Big Picture Big Sound

Roku Streaming Stick Will Add Instant Audio/Video Streaming to Mitsubishi, OPPO, Onkyo Gear

By Rachel Cericola

Since January, Roku has been talking up its Streaming Stick, a little plug-in device that looks like a small USB thumb drive and puts everything Roku has to offer on other devices.

While there's no price info yet, Roku says that the Streaming Stick will be launching "in the coming weeks." If that weren't enough of a tease, the company put out a list of manufacturers that should be compatible at launch. That preliminary list includes Element Electronics, GlobalVue International, Haier, Hitachi America, Ltd., Best Buy's Insignia brand, Mitsubishi Electric (TVs), Onkyo and Integra, OPPO and TMAX Digital, Inc. (Apex Digital TVs).

While the Roku Streaming Stick may not look all that impressive, this is some very cool stuff. Not only does it pack in access to hundreds of streaming services, such as Netflix, Amazon Instant Video, Pandora, and about 500 other offerings, it event comes packing its own WiFi connection so you won't need to run a network cable to your TV in order to enjoy all that streaming goodness. (Some subscriptions and/or fees may apply for specific services.) In other words, you shouldn't worry so much if that Blu-ray player or TV only has only a few streaming services - or none at all - just add the Roku Streaming Stick and you'll be ready to rock!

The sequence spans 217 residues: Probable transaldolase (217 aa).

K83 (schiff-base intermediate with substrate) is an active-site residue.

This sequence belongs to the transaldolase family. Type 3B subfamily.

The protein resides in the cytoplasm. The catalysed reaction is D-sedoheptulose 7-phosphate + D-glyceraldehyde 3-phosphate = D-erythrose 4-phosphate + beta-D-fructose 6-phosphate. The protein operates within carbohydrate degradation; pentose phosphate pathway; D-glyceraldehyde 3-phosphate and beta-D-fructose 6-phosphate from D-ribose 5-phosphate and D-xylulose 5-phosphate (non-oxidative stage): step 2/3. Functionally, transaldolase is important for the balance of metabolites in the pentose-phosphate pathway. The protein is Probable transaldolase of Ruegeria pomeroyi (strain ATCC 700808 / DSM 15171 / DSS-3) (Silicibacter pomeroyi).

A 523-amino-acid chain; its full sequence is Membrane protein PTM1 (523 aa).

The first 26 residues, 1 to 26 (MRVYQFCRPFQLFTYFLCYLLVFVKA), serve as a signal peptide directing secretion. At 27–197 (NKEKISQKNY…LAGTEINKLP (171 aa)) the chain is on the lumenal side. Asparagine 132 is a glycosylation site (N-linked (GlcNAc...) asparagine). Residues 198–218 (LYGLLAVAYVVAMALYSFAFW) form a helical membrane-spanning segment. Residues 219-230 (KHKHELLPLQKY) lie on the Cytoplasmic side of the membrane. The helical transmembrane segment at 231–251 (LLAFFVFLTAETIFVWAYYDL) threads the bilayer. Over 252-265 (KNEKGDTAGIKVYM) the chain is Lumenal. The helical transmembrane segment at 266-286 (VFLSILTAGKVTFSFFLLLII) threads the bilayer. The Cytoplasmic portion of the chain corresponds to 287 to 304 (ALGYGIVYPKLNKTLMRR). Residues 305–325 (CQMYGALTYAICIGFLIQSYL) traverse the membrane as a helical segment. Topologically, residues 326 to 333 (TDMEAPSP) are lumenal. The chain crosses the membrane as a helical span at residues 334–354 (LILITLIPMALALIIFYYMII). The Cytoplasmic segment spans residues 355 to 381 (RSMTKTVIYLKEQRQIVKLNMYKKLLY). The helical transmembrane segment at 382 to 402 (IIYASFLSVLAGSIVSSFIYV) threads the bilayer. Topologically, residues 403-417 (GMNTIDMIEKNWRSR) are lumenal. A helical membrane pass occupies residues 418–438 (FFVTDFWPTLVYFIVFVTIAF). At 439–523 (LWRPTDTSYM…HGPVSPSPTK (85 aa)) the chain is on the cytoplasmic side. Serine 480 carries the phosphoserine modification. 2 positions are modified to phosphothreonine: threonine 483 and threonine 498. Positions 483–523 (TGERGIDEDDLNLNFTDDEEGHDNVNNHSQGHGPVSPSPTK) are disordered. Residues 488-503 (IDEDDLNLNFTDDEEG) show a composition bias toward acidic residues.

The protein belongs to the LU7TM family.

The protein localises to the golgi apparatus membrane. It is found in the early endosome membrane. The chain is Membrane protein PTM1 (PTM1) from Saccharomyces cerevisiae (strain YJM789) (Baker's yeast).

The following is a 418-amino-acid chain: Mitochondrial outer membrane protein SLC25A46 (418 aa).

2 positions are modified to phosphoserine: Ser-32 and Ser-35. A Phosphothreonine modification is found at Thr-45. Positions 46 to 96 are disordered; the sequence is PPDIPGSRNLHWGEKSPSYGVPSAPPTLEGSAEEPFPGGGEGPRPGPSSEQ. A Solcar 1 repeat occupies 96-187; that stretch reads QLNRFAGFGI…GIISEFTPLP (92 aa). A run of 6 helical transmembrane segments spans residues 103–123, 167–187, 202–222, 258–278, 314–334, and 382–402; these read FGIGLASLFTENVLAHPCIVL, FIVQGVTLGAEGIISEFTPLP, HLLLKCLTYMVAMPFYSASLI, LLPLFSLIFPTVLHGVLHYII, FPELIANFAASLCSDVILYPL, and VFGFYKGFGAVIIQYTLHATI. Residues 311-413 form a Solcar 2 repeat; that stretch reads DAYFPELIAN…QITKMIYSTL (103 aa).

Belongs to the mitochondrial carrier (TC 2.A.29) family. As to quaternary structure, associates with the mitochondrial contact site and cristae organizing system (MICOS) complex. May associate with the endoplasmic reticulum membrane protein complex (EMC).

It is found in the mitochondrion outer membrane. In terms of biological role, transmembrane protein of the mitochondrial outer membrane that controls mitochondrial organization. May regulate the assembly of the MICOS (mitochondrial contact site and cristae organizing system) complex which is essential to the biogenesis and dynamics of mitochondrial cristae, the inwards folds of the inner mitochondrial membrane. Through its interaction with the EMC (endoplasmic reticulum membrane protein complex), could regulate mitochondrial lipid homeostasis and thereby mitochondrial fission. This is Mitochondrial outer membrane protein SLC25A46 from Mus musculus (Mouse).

That said, the Roku Streaming Stick features Mobile High-Definition Link (MHL), which looks exactly like HDMI, but isn't compatible with some existing products. The MHL extension to HDMI adds a power connection to the HDMI port so that devices like the Stick can draw power from the port itself, rather than requiring a separate power plug.  For instance, an OPPO spokesperson told us that the Stick won't work with the company's current line of Blu-ray players (which lack any type of HDMI input, MHL or otherwise), but they have new products in the works that will be compatible. Onkyo, on the other hand, has a mess of MHL-enabled receivers in their current line-up (the TX-NR515 AVR and higher).This should allow you to plug the Streaming Stick into a compatible Onkyo receiver and begin streaming audio and video through your home theater system. Onkyo's home-theater-in-a-box products, however, are not currently MHL-capable.

If you're unsure about compatibility, Roku says that new products will start shipping with the "Roku Ready" logo right on the package. The company even plans to bundle the Stick with select, soon-to-be-announced devices.

Besides the built-in WiFi, the Roku Streaming Stick also has its own processor, memory and software -- which will be updated on a regular basis, free of charge. Also, when paired with a TV, the Stick will integrate with the TV's interface, allowing viewers to use the TV remote to tap into all of these streaming goodies.

"The response to the Roku Streaming Stick is tremendous. Consumer electronics manufacturers recognize the value in making products that stream entertainment, yet it is very difficult for them to deliver and sustain a vibrant, robust streaming platform on their own," said Chas Smith, vice president of business development at Roku. "The Roku Streaming Stick adds instant access to the leading streaming platform with virtually no overhead from manufacturers, while giving consumers the best streaming experience available."

The Roku Streaming Stick features Mobile High-Definition Link (MHL), a new standard that adds power output to a standard HDMI port.

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